Dallas, McKinney units shepherd in new era with Kevlar vests for police dogs

inside_photo Senior Cpl. Dave Nails of the Dallas Police Department helped Baron show off a Kevlar vest Thursday at the Hall of State in Fair Park.

Argo, Baron and Pico are used to chasing after bad guys, unprotected and unarmed, except for their teeth. But now the Dallas police German shepherds and eight other dogs from K-9 units in McKinney and Holliday, outside Wichita Falls, have new bullet-resistant and stab-proof vests, courtesy of Vest ’N PDP. “These dogs are going in the danger before us,” said Senior Cpl. Armando Dominguez, Pico’s handler. “They will confront people before we can get to them. … These vests are definitely going to help.” Dallas resident Carol Archer helped bring the vests to Dallas, working as a liaison with Vest ’N PDP, which stands for police dog protection. During a citizen ride-along with Dominguez, she asked why Pico didn’t have a vest. “There was an armed suspect and here come all the officers,” Archer said. “And I see the dogs, ahead of everybody with nothing.” So she contacted Susie Jean, a New Mexico resident who created Vest ’N PDP about a decade ago after watching an episode of America’s Most Wanted in which a K-9 was killed. The dog managed to knock down the criminal who shot him, but then fell at his handler’s feet and died. Having just lost two of her own German shepherds to cancer, Jean empathized with the police officer and was shocked to learn that many police dogs work with no protection. “I called my local police department, asked if they needed [vests] and raised the money,” Jean said. Since then, she’s vested 733 police dogs in 43 states. Dominguez said police K-9s are killed almost weekly, and although Dallas police haven’t lost a dog, there have been close calls. The local K-9s will now be outfitted in Class 3 bullet- and stab-proof vests made of Kevlar, a synthetic material used in military armor. The dapper dogs modeled their new accessories Thursday in a presentation at the Hall of State in Fair Park. “It makes the dogs safer; it’s like a police officer wearing a vest,” Sgt. Tracy Smith said. “They’ll only wear them on certain calls, especially in the heat.” According to Jean, the vests can cost $16,000 per department, but she gets them at $750 a vest from her supplier. “A lot of times, departments can’t afford the vests,” said Jean, whose organization relies on public donations. Archer hung posters of Dominguez and the now-retired Pico at Dallas pet stores, and local donors helped pay for 11 vests for dogs from Dallas, McKinney and Holliday. Jean transported them in her RV from New Mexico. “I’m proud of the public,” she said. “I am a one-person organization, but it takes teamwork to make this possible.”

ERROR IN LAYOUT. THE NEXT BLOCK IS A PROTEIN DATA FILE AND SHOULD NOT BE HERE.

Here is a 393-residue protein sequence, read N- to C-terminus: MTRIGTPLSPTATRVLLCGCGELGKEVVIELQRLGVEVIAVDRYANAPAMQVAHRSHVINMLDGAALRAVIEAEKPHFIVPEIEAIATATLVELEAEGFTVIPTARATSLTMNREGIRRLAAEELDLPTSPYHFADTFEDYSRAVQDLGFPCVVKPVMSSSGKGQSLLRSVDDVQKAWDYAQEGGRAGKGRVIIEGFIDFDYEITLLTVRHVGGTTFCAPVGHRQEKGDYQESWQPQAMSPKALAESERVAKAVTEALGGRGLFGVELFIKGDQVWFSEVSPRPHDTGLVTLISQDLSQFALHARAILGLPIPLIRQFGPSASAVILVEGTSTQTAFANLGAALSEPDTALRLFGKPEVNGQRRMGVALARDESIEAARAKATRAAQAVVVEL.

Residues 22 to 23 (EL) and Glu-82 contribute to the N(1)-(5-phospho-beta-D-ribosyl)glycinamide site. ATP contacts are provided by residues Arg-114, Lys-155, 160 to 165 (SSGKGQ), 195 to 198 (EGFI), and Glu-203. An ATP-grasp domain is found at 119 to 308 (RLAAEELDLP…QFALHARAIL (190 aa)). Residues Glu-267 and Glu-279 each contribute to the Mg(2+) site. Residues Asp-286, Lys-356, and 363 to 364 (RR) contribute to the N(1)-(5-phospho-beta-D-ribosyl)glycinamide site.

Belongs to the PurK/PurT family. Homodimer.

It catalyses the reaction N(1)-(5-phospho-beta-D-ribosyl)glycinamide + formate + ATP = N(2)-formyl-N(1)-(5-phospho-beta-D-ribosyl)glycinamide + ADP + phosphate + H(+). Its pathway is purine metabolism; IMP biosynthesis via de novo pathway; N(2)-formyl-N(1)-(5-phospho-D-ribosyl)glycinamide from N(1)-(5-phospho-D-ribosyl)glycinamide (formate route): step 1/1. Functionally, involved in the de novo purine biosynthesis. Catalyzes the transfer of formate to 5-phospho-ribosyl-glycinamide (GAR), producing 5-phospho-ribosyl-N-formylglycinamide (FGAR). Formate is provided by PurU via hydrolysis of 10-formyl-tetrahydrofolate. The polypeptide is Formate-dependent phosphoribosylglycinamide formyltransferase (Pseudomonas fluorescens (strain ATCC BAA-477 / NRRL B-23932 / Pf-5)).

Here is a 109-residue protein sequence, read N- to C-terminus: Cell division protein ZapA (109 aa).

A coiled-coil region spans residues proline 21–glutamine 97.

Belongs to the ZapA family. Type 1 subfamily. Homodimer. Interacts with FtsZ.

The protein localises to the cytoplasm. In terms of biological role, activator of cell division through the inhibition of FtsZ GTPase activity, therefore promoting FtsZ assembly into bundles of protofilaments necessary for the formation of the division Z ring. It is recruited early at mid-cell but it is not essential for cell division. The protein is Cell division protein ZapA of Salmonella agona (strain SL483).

Source: DallasNews.com